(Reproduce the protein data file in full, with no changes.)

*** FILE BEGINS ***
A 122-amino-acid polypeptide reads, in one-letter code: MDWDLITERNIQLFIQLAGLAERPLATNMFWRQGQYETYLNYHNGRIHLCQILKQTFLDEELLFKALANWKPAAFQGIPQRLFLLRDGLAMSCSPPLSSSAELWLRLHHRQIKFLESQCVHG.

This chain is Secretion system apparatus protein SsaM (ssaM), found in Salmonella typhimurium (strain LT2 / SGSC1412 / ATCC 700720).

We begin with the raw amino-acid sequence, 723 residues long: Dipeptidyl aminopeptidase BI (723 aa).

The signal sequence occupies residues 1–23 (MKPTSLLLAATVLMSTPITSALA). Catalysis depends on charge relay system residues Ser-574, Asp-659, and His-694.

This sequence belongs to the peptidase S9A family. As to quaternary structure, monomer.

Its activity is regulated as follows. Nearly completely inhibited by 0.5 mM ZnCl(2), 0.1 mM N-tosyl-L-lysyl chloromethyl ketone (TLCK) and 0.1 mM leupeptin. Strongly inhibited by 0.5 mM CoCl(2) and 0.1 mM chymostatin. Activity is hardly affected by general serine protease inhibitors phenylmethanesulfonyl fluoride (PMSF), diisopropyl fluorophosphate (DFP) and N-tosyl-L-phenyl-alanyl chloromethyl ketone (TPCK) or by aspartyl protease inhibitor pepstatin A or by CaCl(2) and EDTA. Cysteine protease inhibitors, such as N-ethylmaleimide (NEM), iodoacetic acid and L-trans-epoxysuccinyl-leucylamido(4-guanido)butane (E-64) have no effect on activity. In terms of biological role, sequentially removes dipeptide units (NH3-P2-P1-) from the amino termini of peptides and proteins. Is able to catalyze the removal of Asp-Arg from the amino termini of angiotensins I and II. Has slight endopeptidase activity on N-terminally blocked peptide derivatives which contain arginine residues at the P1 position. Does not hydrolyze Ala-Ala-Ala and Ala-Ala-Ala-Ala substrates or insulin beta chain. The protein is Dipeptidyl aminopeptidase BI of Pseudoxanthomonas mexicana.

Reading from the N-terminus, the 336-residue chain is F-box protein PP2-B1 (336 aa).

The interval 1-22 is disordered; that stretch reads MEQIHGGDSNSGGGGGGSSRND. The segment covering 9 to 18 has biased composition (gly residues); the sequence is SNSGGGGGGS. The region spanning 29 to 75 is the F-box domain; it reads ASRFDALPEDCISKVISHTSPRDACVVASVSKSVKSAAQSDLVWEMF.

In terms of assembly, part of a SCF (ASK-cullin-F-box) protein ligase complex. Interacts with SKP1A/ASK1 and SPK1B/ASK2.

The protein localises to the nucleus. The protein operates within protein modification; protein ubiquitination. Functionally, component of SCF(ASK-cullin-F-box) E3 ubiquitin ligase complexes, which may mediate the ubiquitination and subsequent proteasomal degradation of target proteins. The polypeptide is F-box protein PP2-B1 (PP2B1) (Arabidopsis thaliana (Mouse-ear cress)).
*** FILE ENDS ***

A 122-amino-acid polypeptide reads, in one-letter code: MDWDLITERNIQLFIQLAGLAERPLATNMFWRQGQYETYLNYHNGRIHLCQILKQTFLDEELLFKALANWKPAAFQGIPQRLFLLRDGLAMSCSPPLSSSAELWLRLHHRQIKFLESQCVHG.

This chain is Secretion system apparatus protein SsaM (ssaM), found in Salmonella typhimurium (strain LT2 / SGSC1412 / ATCC 700720).

We begin with the raw amino-acid sequence, 723 residues long: Dipeptidyl aminopeptidase BI (723 aa).

The signal sequence occupies residues 1–23 (MKPTSLLLAATVLMSTPITSALA). Catalysis depends on charge relay system residues Ser-574, Asp-659, and His-694.

This sequence belongs to the peptidase S9A family. As to quaternary structure, monomer.

Its activity is regulated as follows. Nearly completely inhibited by 0.5 mM ZnCl(2), 0.1 mM N-tosyl-L-lysyl chloromethyl ketone (TLCK) and 0.1 mM leupeptin. Strongly inhibited by 0.5 mM CoCl(2) and 0.1 mM chymostatin. Activity is hardly affected by general serine protease inhibitors phenylmethanesulfonyl fluoride (PMSF), diisopropyl fluorophosphate (DFP) and N-tosyl-L-phenyl-alanyl chloromethyl ketone (TPCK) or by aspartyl protease inhibitor pepstatin A or by CaCl(2) and EDTA. Cysteine protease inhibitors, such as N-ethylmaleimide (NEM), iodoacetic acid and L-trans-epoxysuccinyl-leucylamido(4-guanido)butane (E-64) have no effect on activity. In terms of biological role, sequentially removes dipeptide units (NH3-P2-P1-) from the amino termini of peptides and proteins. Is able to catalyze the removal of Asp-Arg from the amino termini of angiotensins I and II. Has slight endopeptidase activity on N-terminally blocked peptide derivatives which contain arginine residues at the P1 position. Does not hydrolyze Ala-Ala-Ala and Ala-Ala-Ala-Ala substrates or insulin beta chain. The protein is Dipeptidyl aminopeptidase BI of Pseudoxanthomonas mexicana.

Reading from the N-terminus, the 336-residue chain is F-box protein PP2-B1 (336 aa).

The interval 1-22 is disordered; that stretch reads MEQIHGGDSNSGGGGGGSSRND. The segment covering 9 to 18 has biased composition (gly residues); the sequence is SNSGGGGGGS. The region spanning 29 to 75 is the F-box domain; it reads ASRFDALPEDCISKVISHTSPRDACVVASVSKSVKSAAQSDLVWEMF.

In terms of assembly, part of a SCF (ASK-cullin-F-box) protein ligase complex. Interacts with SKP1A/ASK1 and SPK1B/ASK2.

The protein localises to the nucleus. The protein operates within protein modification; protein ubiquitination. Functionally, component of SCF(ASK-cullin-F-box) E3 ubiquitin ligase complexes, which may mediate the ubiquitination and subsequent proteasomal degradation of target proteins. The polypeptide is F-box protein PP2-B1 (PP2B1) (Arabidopsis thaliana (Mouse-ear cress)).